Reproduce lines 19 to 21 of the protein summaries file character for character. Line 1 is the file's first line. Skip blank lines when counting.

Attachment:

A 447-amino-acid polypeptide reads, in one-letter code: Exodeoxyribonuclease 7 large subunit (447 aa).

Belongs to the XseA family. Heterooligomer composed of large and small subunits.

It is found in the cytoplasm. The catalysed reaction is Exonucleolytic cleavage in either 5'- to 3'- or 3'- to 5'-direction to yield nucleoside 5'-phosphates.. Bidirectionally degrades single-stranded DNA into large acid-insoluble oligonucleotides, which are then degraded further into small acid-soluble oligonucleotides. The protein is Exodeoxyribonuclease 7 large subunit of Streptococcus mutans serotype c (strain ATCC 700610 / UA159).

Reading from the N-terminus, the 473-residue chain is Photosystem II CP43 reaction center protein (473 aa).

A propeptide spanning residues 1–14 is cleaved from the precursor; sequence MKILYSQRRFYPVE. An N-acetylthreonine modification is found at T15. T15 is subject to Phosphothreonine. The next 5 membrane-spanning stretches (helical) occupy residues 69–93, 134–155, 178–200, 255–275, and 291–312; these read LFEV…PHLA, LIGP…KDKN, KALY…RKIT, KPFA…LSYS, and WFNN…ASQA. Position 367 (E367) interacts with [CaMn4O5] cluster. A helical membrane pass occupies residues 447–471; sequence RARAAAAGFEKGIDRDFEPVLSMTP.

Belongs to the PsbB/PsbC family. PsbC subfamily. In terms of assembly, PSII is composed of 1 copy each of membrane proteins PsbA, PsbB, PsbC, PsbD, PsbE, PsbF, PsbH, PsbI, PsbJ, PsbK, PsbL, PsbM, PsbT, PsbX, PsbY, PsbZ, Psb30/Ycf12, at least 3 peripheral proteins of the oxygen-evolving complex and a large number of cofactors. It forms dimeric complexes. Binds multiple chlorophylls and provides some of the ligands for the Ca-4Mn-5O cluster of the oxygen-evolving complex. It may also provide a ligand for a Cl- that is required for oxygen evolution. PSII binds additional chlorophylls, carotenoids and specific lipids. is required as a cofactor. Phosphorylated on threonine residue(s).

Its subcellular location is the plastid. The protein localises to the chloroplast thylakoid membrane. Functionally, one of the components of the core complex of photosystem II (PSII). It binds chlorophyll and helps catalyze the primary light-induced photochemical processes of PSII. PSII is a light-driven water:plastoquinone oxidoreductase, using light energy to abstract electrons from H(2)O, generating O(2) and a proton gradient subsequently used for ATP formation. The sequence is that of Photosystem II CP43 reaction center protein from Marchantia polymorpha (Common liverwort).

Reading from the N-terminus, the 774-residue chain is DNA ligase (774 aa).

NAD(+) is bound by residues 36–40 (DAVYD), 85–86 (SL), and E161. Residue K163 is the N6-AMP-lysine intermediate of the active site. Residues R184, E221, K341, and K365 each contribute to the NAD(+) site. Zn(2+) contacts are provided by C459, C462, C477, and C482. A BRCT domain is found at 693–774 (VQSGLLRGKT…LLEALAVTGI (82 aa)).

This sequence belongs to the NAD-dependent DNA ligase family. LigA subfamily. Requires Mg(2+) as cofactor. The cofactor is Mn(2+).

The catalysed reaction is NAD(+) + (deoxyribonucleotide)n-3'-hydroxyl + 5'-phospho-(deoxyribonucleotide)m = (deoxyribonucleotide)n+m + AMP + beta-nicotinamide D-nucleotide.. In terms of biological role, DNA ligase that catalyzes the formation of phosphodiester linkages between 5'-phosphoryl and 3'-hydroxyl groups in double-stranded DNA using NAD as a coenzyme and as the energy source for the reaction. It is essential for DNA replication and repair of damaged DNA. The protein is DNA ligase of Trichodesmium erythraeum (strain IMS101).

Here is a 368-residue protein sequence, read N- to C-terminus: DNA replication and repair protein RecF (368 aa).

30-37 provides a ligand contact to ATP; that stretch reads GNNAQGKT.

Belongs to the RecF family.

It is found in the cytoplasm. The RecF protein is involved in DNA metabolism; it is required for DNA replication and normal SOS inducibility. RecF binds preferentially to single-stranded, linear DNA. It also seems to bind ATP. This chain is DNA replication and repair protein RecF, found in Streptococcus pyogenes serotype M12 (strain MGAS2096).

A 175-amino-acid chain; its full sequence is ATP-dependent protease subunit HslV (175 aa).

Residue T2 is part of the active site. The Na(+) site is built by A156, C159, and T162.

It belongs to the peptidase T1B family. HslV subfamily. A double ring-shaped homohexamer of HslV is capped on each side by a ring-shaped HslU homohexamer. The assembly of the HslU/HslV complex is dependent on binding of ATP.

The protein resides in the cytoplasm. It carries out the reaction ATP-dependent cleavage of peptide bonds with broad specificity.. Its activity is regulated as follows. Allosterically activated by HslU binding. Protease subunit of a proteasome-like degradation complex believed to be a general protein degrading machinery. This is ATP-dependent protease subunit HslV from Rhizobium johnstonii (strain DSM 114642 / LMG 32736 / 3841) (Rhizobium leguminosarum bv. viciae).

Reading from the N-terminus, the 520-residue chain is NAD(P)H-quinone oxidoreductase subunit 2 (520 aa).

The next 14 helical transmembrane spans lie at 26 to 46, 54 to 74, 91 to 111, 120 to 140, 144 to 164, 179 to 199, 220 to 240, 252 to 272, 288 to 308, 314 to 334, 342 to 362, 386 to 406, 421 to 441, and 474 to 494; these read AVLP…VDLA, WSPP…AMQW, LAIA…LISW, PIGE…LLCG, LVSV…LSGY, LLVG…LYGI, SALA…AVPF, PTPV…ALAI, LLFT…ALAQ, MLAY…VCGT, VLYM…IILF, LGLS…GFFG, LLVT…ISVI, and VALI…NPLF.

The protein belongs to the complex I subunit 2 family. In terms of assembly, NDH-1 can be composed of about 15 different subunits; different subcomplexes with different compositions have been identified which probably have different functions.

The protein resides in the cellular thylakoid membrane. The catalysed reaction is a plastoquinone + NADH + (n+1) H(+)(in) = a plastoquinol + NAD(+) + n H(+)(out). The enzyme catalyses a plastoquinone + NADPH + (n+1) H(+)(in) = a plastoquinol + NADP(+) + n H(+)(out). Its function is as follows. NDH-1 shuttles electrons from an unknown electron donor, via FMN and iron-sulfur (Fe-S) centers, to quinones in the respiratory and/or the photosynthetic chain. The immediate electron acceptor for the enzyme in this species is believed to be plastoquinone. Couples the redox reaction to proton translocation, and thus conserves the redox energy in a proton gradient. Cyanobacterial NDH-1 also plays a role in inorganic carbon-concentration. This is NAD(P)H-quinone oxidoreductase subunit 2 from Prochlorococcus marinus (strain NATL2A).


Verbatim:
The protein resides in the cytoplasm. It carries out the reaction ATP-dependent cleavage of peptide bonds with broad specificity.. Its activity is regulated as follows. Allosterically activated by HslU binding. Protease subunit of a proteasome-like degradation complex believed to be a general protein degrading machinery. This is ATP-dependent protease subunit HslV from Rhizobium johnstonii (strain DSM 114642 / LMG 32736 / 3841) (Rhizobium leguminosarum bv. viciae).

Reading from the N-terminus, the 520-residue chain is NAD(P)H-quinone oxidoreductase subunit 2 (520 aa).

The next 14 helical transmembrane spans lie at 26 to 46, 54 to 74, 91 to 111, 120 to 140, 144 to 164, 179 to 199, 220 to 240, 252 to 272, 288 to 308, 314 to 334, 342 to 362, 386 to 406, 421 to 441, and 474 to 494; these read AVLP…VDLA, WSPP…AMQW, LAIA…LISW, PIGE…LLCG, LVSV…LSGY, LLVG…LYGI, SALA…AVPF, PTPV…ALAI, LLFT…ALAQ, MLAY…VCGT, VLYM…IILF, LGLS…GFFG, LLVT…ISVI, and VALI…NPLF.